Say what you want about Joel Salatin, but the man makes a lot of sense. He is the Virginia organic farmer who was featured in the documentary, “Food, Inc.”

Since then, Salatin has become the darling of the so-called “slow food” movement. He has authored several books and become a popular public speaker.

The New York Times honored Salatin with the moniker “High Priest of the Pasture.” His latest book, Folks, This Ain’t Normal, explores familiar themes about the hazards and overreach of a food system run by large corporations and the government regulatory behemoth.

He hits the nail on the head when speaking of the difficulties faced by small-scale farmers who simply want to ply their trade while providing the public with fresh, wholesome food.

Salatin is a polarizing figure. Adored by the liberal Willie Nelson and Farm Aid crowd and reviled by many large-scale farmers embracing modern technology, he creates noise whenever he goes.

I have just begun reading Folks, This Ain’t Normal, so I’m certainly not offering a book review. Instead, I would like to pass on some things he touches on in the first few chapters.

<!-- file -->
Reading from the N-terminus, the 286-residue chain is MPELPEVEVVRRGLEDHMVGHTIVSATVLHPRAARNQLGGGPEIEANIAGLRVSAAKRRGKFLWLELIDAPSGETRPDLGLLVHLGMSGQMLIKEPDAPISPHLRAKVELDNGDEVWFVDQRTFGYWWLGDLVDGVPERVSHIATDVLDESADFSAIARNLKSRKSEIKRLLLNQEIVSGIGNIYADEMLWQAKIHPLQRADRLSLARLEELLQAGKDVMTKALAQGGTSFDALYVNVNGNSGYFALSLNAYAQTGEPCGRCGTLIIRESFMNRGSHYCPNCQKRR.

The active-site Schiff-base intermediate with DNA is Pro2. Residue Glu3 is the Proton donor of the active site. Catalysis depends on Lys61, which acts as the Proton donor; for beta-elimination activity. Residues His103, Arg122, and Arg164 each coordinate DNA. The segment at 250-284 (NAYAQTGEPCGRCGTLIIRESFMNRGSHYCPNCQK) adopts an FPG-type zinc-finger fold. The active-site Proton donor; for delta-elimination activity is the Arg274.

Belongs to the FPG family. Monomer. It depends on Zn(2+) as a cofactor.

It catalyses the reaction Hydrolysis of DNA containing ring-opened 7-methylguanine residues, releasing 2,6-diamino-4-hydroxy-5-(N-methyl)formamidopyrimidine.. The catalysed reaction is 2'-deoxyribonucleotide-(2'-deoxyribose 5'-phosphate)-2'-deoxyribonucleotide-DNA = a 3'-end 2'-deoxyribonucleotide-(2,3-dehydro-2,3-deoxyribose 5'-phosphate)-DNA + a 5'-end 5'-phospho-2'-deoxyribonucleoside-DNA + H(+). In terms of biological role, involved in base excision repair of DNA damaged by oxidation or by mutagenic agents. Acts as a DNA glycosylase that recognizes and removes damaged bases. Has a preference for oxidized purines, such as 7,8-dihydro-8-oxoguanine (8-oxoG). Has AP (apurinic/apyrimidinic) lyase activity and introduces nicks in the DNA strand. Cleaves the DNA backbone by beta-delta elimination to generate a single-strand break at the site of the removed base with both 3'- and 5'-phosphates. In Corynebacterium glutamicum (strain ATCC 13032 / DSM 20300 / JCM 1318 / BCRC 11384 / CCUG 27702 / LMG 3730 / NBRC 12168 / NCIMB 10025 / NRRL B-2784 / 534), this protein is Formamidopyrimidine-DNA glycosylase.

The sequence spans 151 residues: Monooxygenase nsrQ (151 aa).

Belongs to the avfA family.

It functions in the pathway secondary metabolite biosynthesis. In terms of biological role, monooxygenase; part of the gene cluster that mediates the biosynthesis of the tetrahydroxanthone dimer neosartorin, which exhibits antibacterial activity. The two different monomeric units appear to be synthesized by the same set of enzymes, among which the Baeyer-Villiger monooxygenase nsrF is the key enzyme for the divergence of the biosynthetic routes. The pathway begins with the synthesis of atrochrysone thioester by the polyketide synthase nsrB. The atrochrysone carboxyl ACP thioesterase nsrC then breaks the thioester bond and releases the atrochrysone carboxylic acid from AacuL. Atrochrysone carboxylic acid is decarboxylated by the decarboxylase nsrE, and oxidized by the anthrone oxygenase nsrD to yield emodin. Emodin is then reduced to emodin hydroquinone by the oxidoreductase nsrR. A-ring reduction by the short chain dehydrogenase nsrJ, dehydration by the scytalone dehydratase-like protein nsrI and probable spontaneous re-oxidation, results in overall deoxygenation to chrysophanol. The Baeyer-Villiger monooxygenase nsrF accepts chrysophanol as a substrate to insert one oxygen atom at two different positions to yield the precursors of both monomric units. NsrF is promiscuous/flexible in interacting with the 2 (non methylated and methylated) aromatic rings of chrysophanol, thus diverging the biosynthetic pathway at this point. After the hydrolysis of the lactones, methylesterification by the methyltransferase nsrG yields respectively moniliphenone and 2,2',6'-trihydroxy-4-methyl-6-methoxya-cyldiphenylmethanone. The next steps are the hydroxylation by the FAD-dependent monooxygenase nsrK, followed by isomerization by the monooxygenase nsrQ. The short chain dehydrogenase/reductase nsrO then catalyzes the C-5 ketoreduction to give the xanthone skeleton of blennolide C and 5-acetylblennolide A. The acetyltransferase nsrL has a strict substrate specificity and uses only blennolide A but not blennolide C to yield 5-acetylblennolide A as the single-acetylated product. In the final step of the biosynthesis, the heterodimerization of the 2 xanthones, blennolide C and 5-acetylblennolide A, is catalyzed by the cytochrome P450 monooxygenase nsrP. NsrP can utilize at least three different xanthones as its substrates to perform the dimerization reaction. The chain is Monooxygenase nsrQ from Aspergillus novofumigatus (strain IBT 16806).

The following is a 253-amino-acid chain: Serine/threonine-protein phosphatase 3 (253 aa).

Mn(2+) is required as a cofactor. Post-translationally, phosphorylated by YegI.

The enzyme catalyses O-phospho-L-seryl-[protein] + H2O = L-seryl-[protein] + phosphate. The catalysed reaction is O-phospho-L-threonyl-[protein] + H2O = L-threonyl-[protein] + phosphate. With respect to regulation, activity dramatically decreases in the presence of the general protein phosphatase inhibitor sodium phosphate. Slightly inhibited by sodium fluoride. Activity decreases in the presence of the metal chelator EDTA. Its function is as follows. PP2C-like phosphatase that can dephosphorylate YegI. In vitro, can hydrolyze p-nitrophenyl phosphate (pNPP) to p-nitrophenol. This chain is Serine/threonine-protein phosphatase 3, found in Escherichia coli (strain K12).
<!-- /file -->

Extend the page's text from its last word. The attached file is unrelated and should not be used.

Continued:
And while not every farmer agrees with everything Salatin has to say about modern agriculture, few would argue about the points he makes about the spoiling of our youth, the benefits of hard work and the joy of country living.

There is no question that modern conveniences such as cell phones, fast food chains and the Internet have greatly impacted the population — and not always in a positive manner.

That’s especially true of young people, who have never known a world in which they cannot instantly communicate with their friends, grab a sugary, fat-filled meal at McDonald’s and catch up on the latest gossip through Facebook or Twitter.

Of course, technology cannot be blamed for the softening our young people. They obviously have chosen to embrace modern conveniences that have been shoved on them.

But in many cases there is no balance. The result is an expanding youth populace that has had little experience of the economic benefits of hard work, the satisfaction of doing a job correctly and the value of accepting some responsibility for their own lives.

Salatin recalls that his children went to bed at 9 or 10 p.m. and “were grateful for the opportunity.” That’s because they spent the day working on the farm — surprisingly for many of today’s youth, his children actually had fun working!

He writes about how chores such as cutting firewood, gathering eggs, shoveling manure and stacking hay infused in his children such things as health, pride and a sense of fulfillment.

Unfortunately, that is not the case in many urban and suburban homes and even in rural areas. The solution is not difficult, but it does seem elusive.

And things won’t improve until young people are again given responsibility and the room to succeed or fail on their own.